This comparison between Ukraine and Gaza makes sense. Though the Russian invasion of Ukraine and Israel’s Gaza strikes differ in origins, both conflicts are characterised by severe civilian suffering, with thousands dead and injured.  An Israeli study reveals civilian death ratios in Gaza airstrikes since 2012 have averaged around 40%, exceeding historical norms in wartime air campaigns. Western nations swiftly lambasted Russia’s bombing of Ukrainian civilians as potential war crimes, but reactions to the more rapidly increasing civilian casualties in Gaza are far more restrained. For outsiders, it seems that Palestinian lives matter less than those of Ukrainians.


Putting reactions to two wars together, as illustrated in the map drawn by the Wall Street Journal, voting patterns at the United Nations reveal a divide: whereas Western nations predominantly condemn Russia over Ukraine, Global South countries are either condemning both Israel and Russia or criticising Israel solely (See Figure 1).

Figure 1: Divergent Perspectives between the West and Global South 


While it can be argued double standards exist in non-Western countries as well and probably even more so,  Western hypocrisy hands propaganda victories to US rivals like Russia and China in their crusade to undermine the credibility of America and its allies. The Chinese Communist Party’s mouthpiece, Global Times, argues that the Gaza conflict “provides new opportunities for China and Russia to ‘reform the existing international order’. [...]  The US and Europe have significantly weakened their capacity to uphold the existing world order. [...] [The current order] is essentially a distribution of power and interests led by the US.” Nonetheless, the presumed alternative – a multipolar order led by China and Russia – seems unlikely to prove more just or moral. As Indian activist Kavita Krishnan presciently noted, for many marginalised peoples, multipolarity now signifies “multi-imperialism” rather than genuine democratisation.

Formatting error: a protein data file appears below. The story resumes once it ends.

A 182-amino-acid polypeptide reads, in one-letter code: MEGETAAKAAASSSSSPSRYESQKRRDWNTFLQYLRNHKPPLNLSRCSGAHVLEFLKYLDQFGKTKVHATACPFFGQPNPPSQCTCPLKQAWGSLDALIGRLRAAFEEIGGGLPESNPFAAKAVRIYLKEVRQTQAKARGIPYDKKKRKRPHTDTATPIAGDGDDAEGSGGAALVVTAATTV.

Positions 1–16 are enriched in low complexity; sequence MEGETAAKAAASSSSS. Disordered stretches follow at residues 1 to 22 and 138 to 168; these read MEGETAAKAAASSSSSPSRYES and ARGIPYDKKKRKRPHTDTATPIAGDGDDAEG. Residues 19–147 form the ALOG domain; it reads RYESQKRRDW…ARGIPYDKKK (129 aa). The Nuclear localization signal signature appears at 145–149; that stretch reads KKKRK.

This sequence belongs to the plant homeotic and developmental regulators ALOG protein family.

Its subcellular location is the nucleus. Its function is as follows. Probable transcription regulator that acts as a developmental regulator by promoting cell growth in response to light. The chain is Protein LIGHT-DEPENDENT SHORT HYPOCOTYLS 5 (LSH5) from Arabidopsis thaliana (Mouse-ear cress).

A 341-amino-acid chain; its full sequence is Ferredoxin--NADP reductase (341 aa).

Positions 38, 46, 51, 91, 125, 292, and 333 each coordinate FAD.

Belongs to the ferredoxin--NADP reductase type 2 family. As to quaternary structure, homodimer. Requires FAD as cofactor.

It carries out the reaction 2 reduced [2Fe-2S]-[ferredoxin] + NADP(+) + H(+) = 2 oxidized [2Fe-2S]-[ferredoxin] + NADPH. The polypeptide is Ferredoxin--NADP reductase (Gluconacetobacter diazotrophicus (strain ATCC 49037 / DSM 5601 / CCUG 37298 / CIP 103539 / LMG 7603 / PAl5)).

In light of recent protests in the UK, listening to the wider population and confronting hypocrisy could catalyse meaningful reform. As Paulo Matias Spektor, Professor of International Relations at FGV in Brazil, argues, accusations of double standards force self-examination and realignment of lofty words with actual deeds. A selective adherence to international law only bolsters perceptions of it being expediently used by Western powers to maintain their privileged status rather than fulfilling universal obligations. 


The consistent upholding of international law and human rights is indispensable to regain the credibility of the West in the sceptical Global South. In addressing the crisis in Gaza, the international law regarding proportionality, indiscriminate harm, and civilian harm must be respected. On Dec 12, President Biden criticised Israel over its “indiscriminate bombing,” but there should be a more unequivocal condemnation of Israel’s law-breaking retaliation, votes for an immediate ceasefire in the UN, and an immediate cessation of weapon exports to Israel before we can say that the fundamental rights of innocent Palestinian civilians are being upheld.

All articles and opinions posted give the views of the author(s) and do not necessarily reflect the views of the Leeds Think Tank, the Leeds University Union, or the University of Leeds.